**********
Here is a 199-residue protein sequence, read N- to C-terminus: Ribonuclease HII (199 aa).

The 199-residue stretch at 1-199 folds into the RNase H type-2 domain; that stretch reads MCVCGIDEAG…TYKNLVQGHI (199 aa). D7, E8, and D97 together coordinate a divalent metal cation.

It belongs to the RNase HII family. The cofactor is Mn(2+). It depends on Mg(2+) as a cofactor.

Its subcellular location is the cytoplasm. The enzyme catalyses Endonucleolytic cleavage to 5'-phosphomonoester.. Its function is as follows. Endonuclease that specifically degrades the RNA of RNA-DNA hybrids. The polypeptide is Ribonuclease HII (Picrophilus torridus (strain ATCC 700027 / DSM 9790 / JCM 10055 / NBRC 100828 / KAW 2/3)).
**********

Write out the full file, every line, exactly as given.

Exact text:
Here is a 199-residue protein sequence, read N- to C-terminus: Ribonuclease HII (199 aa).

The 199-residue stretch at 1-199 folds into the RNase H type-2 domain; that stretch reads MCVCGIDEAG…TYKNLVQGHI (199 aa). D7, E8, and D97 together coordinate a divalent metal cation.

It belongs to the RNase HII family. The cofactor is Mn(2+). It depends on Mg(2+) as a cofactor.

Its subcellular location is the cytoplasm. The enzyme catalyses Endonucleolytic cleavage to 5'-phosphomonoester.. Its function is as follows. Endonuclease that specifically degrades the RNA of RNA-DNA hybrids. The polypeptide is Ribonuclease HII (Picrophilus torridus (strain ATCC 700027 / DSM 9790 / JCM 10055 / NBRC 100828 / KAW 2/3)).